Urban Life Cycle Solutions. We offer and have installed several solutions in what we call the urban life cycle category. Our urban life cycle solutions include our AI community system which assists in building “smart” communities by enhancing community security and safety. We also have AI solutions that help to make schools “smart” by (i) providing an accurate and convenient method for student check-in and check-out, (ii) providing an autonomous method of campus monitoring that enhances students’ safety by, for example, monitoring students for elevated body temperatures that could indicate viral infections such as influenza or COVID-19, detecting trespassers, detecting dangerous behaviors or physical accidents that could result in injury, and (iii) monitoring the school kitchen for safety violations.

In traffic management, our solutions assist in monitoring traffic for various violations by automatically detecting, capturing, and obtaining evidence regarding violations such as speeding, running red lights, driving against the flow of traffic and even using counterfeit registration plates. Additionally, our solutions provide constant road-condition monitoring, providing control centers with real-time information on traffic conditions such as areas of congestion or other traffic anomalies.

Workplace and Food Safety Solutions. The monitoring and detection capabilities of our solutions ensure that workers are practicing established food safety protocols, wearing the proper personal protective equipment, and complying with local health codes. From commercial kitchens to factories to construction work zones, our safety-compliance algorithms manage regulatory functions, review hygienic and equipment status while checking and alerting management regarding violations.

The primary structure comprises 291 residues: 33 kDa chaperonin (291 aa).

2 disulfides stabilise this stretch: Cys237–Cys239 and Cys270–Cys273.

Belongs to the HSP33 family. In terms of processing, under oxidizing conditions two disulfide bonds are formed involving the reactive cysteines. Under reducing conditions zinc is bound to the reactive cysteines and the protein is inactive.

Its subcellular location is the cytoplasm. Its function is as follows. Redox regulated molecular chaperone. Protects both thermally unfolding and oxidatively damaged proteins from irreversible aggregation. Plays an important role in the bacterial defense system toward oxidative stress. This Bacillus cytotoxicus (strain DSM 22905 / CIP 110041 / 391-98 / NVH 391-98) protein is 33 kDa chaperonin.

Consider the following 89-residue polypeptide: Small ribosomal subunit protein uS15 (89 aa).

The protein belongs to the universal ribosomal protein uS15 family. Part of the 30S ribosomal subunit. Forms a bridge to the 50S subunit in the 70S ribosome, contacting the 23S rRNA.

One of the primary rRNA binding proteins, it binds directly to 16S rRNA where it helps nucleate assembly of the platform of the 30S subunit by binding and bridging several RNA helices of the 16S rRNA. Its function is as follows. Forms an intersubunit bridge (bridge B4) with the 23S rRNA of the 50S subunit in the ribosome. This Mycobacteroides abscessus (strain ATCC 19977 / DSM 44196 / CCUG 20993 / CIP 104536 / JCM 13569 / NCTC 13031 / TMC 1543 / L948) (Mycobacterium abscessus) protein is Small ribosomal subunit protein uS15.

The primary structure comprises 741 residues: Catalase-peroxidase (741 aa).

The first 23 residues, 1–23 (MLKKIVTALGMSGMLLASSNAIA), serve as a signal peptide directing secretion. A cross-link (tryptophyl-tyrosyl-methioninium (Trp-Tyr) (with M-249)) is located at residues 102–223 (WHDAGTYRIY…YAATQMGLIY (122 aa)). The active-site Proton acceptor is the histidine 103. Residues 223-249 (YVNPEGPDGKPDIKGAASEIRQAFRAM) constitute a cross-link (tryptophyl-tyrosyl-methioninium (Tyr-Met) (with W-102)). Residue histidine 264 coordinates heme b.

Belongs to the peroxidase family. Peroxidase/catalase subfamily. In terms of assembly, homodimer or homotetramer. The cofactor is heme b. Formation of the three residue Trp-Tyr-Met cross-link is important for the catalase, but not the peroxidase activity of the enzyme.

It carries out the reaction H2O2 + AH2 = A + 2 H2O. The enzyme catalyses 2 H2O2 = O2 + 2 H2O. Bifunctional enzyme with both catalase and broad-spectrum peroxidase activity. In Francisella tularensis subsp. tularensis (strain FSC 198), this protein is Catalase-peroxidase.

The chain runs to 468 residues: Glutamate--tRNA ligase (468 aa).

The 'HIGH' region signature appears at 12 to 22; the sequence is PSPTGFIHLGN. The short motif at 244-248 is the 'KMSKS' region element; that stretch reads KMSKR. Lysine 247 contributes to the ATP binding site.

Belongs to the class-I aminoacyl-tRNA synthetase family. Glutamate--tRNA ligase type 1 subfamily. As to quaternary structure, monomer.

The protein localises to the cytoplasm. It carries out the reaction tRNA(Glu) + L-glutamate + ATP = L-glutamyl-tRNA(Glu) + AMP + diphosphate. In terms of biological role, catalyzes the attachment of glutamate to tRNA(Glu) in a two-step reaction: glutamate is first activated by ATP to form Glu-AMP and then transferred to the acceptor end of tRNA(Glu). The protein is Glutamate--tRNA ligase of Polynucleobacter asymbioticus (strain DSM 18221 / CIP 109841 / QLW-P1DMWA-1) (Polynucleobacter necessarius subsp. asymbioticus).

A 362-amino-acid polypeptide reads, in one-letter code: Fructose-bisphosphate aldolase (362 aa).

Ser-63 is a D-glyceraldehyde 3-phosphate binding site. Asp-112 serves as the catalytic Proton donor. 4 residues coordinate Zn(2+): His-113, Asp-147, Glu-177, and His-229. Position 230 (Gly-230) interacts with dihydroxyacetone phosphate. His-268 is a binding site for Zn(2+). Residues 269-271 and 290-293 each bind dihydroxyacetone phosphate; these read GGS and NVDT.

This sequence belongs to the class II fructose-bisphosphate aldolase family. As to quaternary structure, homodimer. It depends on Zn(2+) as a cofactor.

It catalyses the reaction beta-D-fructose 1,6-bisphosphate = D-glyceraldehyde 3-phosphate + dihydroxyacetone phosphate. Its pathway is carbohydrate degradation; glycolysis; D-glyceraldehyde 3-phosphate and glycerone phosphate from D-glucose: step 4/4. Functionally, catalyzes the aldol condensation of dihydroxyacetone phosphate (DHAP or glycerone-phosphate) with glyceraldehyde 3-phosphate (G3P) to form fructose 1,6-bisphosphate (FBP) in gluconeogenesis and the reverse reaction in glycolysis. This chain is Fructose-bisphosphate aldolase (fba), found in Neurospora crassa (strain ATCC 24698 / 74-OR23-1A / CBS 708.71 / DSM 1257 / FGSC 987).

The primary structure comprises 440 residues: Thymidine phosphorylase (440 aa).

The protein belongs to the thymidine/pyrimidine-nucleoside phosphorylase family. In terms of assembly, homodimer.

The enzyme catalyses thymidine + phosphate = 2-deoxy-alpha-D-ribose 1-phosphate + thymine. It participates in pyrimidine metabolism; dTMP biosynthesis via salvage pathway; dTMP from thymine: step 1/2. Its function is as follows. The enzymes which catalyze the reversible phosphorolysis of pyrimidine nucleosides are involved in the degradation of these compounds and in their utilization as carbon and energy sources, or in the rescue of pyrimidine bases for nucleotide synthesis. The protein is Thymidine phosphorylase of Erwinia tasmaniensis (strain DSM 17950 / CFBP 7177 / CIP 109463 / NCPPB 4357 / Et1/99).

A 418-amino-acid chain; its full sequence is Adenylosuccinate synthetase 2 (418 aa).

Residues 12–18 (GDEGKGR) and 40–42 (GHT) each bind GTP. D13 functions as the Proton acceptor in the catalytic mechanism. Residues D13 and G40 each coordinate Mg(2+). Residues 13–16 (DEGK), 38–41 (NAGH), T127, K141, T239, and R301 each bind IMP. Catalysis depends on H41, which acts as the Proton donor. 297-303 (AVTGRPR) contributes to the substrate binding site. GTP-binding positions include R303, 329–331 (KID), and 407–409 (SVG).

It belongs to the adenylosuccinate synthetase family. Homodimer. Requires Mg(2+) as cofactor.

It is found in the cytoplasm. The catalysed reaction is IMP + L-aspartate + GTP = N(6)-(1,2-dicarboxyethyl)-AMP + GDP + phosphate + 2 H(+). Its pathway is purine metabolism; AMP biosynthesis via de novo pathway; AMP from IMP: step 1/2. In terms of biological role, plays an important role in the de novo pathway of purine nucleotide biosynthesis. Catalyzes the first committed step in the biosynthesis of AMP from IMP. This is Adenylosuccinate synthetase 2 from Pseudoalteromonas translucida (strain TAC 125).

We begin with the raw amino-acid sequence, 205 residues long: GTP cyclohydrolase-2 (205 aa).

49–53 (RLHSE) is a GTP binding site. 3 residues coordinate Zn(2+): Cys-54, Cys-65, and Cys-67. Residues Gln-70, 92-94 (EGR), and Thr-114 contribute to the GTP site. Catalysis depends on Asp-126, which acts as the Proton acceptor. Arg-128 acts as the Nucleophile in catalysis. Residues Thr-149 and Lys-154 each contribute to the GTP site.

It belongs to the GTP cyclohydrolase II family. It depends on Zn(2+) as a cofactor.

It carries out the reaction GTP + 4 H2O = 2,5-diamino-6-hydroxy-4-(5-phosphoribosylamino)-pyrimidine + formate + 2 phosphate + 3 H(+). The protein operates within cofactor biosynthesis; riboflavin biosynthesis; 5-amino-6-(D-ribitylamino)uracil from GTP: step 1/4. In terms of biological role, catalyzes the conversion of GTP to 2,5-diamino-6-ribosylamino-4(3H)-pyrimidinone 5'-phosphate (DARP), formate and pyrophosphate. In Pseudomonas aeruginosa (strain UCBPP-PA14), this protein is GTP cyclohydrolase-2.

Biosafety Business

The first half of 2020 was one of renewed focus for us as we repurposed and improved our existing urban life cycle solution that we were selling to make schools in China “smart” schools to build a new product line of high-quality, highly-effective thermal imaging solutions that leverage our innovative software. We currently focus our efforts predominantly in the U.S. market.

Remark AI Thermal Kits. We sell our Remark AI Thermal Kits to customers needing the ability to scan crowds and areas of high foot traffic for indications that certain persons with elevated temperatures may require secondary screening. Though the kits are semi-customizable, they generally consist primarily of a thermal imaging camera, a calibrating device, a computer to monitor the video feed, supporting equipment and our AI software. Once set up and calibrated, the kits scan a large number of



people each minute, providing both thermally enhanced and standard video feeds that allow our customers to evaluate high volumes of people at large gatherings.

Remark AI Thermal Pads. Our Remark AI rPad thermal imaging devices, usually mounted on a wall or a single-post stand, are designed for customers needing the ability to scan individuals on a one-by-one basis in situations where rapid, high-volume scanning is not necessary, such as at a customer’s office entrances where employees can be scanned as they enter for indications of an elevated temperature that may require secondary screening. In addition to thermal scanning, we can customize our AI software embedded in the rPad to perform additional safety and security functions including identifying persons for authorized entry.


Other Businesses